You can figure the logistics out after that.
I spend quite a lot of time at home. At home I am not what you might call a ‘tidy person’. I will wander around the house thinking about Infusionsoft, or some such issue. While I am doing this I will leave cupboard doors ajar, pull out pots and pans, and generally make a mess.
I notice none of this until I am nagged.
We were talking yesterday about calls to action. I think calls to action in emails are misunderstood. Use too many calls to action or repeat the same call to action too many times and you turn in to a bit of a nag.
Nag nag nag. Buy my stuff. Nag nag.
Nobody likes a nag, and nagging drains the Reservoir of Goodwill you have built up with your readers.
So we have a problem. We want to include a call to action in every email. But we don’t want to come across as a nag.
There are two types of call to action: overt and covert. An overt call to action is generally what comes to mind when we think of a marketing email. An overt call to action will be a button or link telling the reader what to do.
I have three thoughts on overt calls to action.
1. Most people use too many links in a single email
I have been guilty of this. Up until recently I had about four sitting at the bottom of every email. I am now down to one, and I am considering getting rid of that one too.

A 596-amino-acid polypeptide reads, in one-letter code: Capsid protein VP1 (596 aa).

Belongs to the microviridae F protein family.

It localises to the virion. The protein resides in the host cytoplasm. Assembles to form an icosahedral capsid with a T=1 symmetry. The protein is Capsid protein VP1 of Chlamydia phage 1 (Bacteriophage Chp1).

When you include standard calls to action in the footer of your emails people become blind to them after a while. Have you ever noticed the link below that says ‘Copywriting services and courses’? I would like to know actually.
Overt calls to action are most effective when the call to the action is the only link in the email. You can repeat the link if you like, perhaps once at the beginning and once at the end of your content. But for maximum effectiveness it should be the same link.
When you give people more than one thing to do they generally do neither.
2. Too many links can cause deliverability problems
Adding multiple links to your emails is also a classic deliverability problem. The more links you have in your emails the more likely your emails are to wind up in the s.p.a.m folder.
If you think about it a personal email sent from Gmail or Outlook will rarely have that many links. Email is ultimately a personal medium.
3. Including the same links in every email makes you sound like a nag
Nagging is a skill required of accountants and administration staff. And apparently, wives. It is not a helpful skill when you are writing marketing emails.
Use ‘covert’ calls to action as a primer
A covert call to action is a passive mention of your products and services, explicitly with no link. Covert calls to action fly under the radar because they don’t show up as calls to action.
Every time I explain something about my Nurture Email Mastery course, that is a covert call to action. Every time I mention my Introvert’s Corner newsletter that is a covert call to action.
Covert calls to action are like primers. They raise awareness of your products in your customer’s mind so that when an overt call to action comes along they know what you are talking about and they pay attention to it.
You can and should be liberal with your covert calls to action. It is very difficult to offend anyone with a covert call to action because they won’t even know you are doing it.
There will be an overt call to action coming your way tomorrow.